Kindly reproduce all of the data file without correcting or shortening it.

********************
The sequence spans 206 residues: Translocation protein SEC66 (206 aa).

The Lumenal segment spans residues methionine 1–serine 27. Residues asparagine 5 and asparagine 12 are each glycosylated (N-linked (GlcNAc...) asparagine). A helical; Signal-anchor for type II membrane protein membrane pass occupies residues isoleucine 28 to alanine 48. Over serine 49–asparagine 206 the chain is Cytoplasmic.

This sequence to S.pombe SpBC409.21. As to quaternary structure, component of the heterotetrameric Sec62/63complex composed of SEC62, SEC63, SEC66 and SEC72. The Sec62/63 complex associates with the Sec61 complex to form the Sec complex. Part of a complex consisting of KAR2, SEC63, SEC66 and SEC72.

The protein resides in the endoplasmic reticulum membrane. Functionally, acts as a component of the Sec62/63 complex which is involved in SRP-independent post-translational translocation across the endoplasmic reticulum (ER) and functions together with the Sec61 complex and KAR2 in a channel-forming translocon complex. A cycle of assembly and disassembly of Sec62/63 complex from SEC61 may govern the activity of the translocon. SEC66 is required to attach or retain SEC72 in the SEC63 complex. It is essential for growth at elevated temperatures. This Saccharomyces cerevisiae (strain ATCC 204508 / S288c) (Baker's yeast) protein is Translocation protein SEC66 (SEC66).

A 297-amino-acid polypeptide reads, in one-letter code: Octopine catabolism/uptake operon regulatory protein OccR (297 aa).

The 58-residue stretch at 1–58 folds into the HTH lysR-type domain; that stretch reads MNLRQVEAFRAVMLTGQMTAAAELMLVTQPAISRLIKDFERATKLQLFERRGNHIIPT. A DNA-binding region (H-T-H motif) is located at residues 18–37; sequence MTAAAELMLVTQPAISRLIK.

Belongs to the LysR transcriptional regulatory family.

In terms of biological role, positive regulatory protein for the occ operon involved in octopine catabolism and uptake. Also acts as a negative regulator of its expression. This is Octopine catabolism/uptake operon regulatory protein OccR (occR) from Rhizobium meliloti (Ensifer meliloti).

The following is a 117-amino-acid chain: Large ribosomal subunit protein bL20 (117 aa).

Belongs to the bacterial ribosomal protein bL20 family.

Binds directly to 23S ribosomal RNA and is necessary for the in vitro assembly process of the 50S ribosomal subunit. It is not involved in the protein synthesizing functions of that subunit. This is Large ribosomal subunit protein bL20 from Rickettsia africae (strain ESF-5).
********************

The sequence spans 206 residues: Translocation protein SEC66 (206 aa).

The Lumenal segment spans residues methionine 1–serine 27. Residues asparagine 5 and asparagine 12 are each glycosylated (N-linked (GlcNAc...) asparagine). A helical; Signal-anchor for type II membrane protein membrane pass occupies residues isoleucine 28 to alanine 48. Over serine 49–asparagine 206 the chain is Cytoplasmic.

This sequence to S.pombe SpBC409.21. As to quaternary structure, component of the heterotetrameric Sec62/63complex composed of SEC62, SEC63, SEC66 and SEC72. The Sec62/63 complex associates with the Sec61 complex to form the Sec complex. Part of a complex consisting of KAR2, SEC63, SEC66 and SEC72.

The protein resides in the endoplasmic reticulum membrane. Functionally, acts as a component of the Sec62/63 complex which is involved in SRP-independent post-translational translocation across the endoplasmic reticulum (ER) and functions together with the Sec61 complex and KAR2 in a channel-forming translocon complex. A cycle of assembly and disassembly of Sec62/63 complex from SEC61 may govern the activity of the translocon. SEC66 is required to attach or retain SEC72 in the SEC63 complex. It is essential for growth at elevated temperatures. This Saccharomyces cerevisiae (strain ATCC 204508 / S288c) (Baker's yeast) protein is Translocation protein SEC66 (SEC66).

A 297-amino-acid polypeptide reads, in one-letter code: Octopine catabolism/uptake operon regulatory protein OccR (297 aa).

The 58-residue stretch at 1–58 folds into the HTH lysR-type domain; that stretch reads MNLRQVEAFRAVMLTGQMTAAAELMLVTQPAISRLIKDFERATKLQLFERRGNHIIPT. A DNA-binding region (H-T-H motif) is located at residues 18–37; sequence MTAAAELMLVTQPAISRLIK.

Belongs to the LysR transcriptional regulatory family.

In terms of biological role, positive regulatory protein for the occ operon involved in octopine catabolism and uptake. Also acts as a negative regulator of its expression. This is Octopine catabolism/uptake operon regulatory protein OccR (occR) from Rhizobium meliloti (Ensifer meliloti).

The following is a 117-amino-acid chain: Large ribosomal subunit protein bL20 (117 aa).

Belongs to the bacterial ribosomal protein bL20 family.

Binds directly to 23S ribosomal RNA and is necessary for the in vitro assembly process of the 50S ribosomal subunit. It is not involved in the protein synthesizing functions of that subunit. This is Large ribosomal subunit protein bL20 from Rickettsia africae (strain ESF-5).